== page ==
Economics Stack Exchange is a question and answer site for professional and academic economists and analysts. It's 100% free, no registration required.

Sign up
Here's how it works:
  1. Anybody can ask a question
  2. Anybody can answer
  3. The best answers are voted up and rise to the top

Is the conclusion that both decline correct? Both long and short run.

Let $g_x$ denote growth rate of $x$, $g_c$ the growth rate of $\hat c$. In the model there is no depreciation so,

$$ g_c = \frac 1{\theta}[r - \rho - \theta g_x] $$

$$\dot {\hat k} = f(\hat k) - \hat c - (n+g_x)\hat k$$

At steady state growth of $\hat k$ and $\hat c$ are both $0$. When that is the case:

$$\hat c^* = f(\hat k^*) - (n+g_x)\hat k^*$$

Also since $r = f'(k)$

$$f'(\hat k^*) = \rho + \theta g_x$$

Somehow based on these equations I reach the opposite conclusion, i.e. that $\hat c^*$ and $\hat k^*$ will increase rather than decrease if $g_x$ is reduced.

share|improve this question
up vote 0 down vote accepted

When the (exogenous) rate of technological change/efficiency is smaller, the corresponding steady-state levels of consumption and capital per unit of effective labor, increase.

For capital, we have

$$f'(\hat k^*) = \rho + \theta g_x \implies \frac {\partial}{\partial g_x}f'(\hat k^*) = \theta >0$$

So if $g_x \downarrow \implies f'(\hat k^*) \downarrow \implies \hat k^* \uparrow$ due to decreasing marginal product of capital.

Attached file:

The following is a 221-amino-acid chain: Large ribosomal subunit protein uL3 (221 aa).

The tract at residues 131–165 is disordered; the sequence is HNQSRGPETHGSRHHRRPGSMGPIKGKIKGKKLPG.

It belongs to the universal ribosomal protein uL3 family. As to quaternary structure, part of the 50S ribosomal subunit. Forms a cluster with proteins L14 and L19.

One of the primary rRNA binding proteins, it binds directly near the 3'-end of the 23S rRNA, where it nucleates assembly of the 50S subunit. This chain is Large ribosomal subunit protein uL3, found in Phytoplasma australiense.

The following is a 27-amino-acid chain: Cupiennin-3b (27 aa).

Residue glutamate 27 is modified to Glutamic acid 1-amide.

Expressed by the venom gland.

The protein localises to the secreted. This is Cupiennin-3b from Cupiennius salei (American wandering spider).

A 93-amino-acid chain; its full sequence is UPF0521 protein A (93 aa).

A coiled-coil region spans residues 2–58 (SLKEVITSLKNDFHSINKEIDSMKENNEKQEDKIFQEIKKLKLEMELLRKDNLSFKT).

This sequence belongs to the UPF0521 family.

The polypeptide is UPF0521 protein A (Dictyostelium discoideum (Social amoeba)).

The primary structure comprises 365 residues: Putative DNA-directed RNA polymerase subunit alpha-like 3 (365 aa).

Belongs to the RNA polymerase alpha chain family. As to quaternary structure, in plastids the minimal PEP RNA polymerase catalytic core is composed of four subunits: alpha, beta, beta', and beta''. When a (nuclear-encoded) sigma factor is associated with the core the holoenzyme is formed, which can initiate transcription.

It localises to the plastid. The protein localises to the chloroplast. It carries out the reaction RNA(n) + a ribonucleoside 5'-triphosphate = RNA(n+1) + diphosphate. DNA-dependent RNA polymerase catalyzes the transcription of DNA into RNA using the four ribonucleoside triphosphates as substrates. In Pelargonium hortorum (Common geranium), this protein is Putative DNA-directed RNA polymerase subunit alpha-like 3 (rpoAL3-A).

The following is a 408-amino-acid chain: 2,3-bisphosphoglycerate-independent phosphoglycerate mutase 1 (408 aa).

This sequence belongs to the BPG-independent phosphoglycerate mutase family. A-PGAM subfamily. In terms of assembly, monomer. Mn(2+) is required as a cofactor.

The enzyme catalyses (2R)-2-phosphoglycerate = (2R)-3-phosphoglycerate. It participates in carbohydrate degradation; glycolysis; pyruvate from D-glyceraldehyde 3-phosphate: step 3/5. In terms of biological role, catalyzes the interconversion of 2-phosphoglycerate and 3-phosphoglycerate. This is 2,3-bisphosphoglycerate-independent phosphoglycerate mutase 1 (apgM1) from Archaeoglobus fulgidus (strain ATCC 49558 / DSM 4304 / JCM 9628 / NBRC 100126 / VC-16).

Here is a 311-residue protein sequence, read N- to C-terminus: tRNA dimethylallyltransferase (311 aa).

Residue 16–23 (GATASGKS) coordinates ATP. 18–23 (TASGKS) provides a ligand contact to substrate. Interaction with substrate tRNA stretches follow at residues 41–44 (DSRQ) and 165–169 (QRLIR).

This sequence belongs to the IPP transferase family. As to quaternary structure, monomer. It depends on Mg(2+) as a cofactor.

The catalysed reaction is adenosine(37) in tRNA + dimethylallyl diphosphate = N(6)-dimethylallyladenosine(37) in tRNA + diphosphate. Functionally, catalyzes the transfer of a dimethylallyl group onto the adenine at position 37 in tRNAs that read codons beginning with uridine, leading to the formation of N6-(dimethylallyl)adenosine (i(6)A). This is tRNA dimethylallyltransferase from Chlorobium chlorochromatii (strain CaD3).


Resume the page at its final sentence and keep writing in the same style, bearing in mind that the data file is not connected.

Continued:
For steady-state consumption per unit of effective labor we have

$$\hat c^* = f(\hat k^*) - (n+g_x)\hat k^*$$

$$\implies \frac {\partial \hat c^*}{\partial g_x}= f'(\hat k^*) \frac {\partial \hat k^*}{\partial g_x} - \hat k^* - (n+g_x) \frac {\partial \hat k^*}{\partial g_x}$$

$$=[f'(\hat k^*) - n - g_x]\cdot \frac {\partial \hat k^*}{\partial g_x} - \hat k^* $$

The term in brackets is assumed positive, i.e. we have already assumed

$$f'(\hat k^*) = \rho + \theta g_x > n + g_x \implies \rho > n + (1-\theta)g_x$$

in order to exclude infinite utility.

Moreover, evidently $\frac {\partial \hat k^*}{\partial g_x} <0$ so in all

$$\frac {\partial \hat c^*}{\partial g_x} <0$$

Therefore, if $g_x \downarrow \implies \hat c^* \uparrow $.

See Barro & Martin, ch. 2 page 102, where they discuss the $g_x \uparrow$ case (in p. 101 they discuss the constraint on the parameters).

Comment: This result may appear counter-intuitive, but a deeper examination of the model shows that if $g_x$ is lower, utility per capita is lower. Using "consumption per unit of effective labor" is a modeling tactic, what interests us is what happens per individual. So no, the model does not argue in favor of lower productivity/technology.

share|improve this answer
Perfect! One more thing, the result of this in the phase diagram is that the $k^$ and $C^$ curves both move in the phase diagram (C/K coordinates). What is the intuition behind only one of the curves moving vs. both of them doing so? – Dole Mar 9 '15 at 2:07
@Dole I would suggest to go after Barro's book, it is legally freely downloadable and it presents the whole model in many details and extensions, as well as intuitive explanations. – Alecos Papadopoulos Mar 9 '15 at 2:32

Your Answer


By posting your answer, you agree to the privacy policy and terms of service.

Not the answer you're looking for? Browse other questions tagged or ask your own question.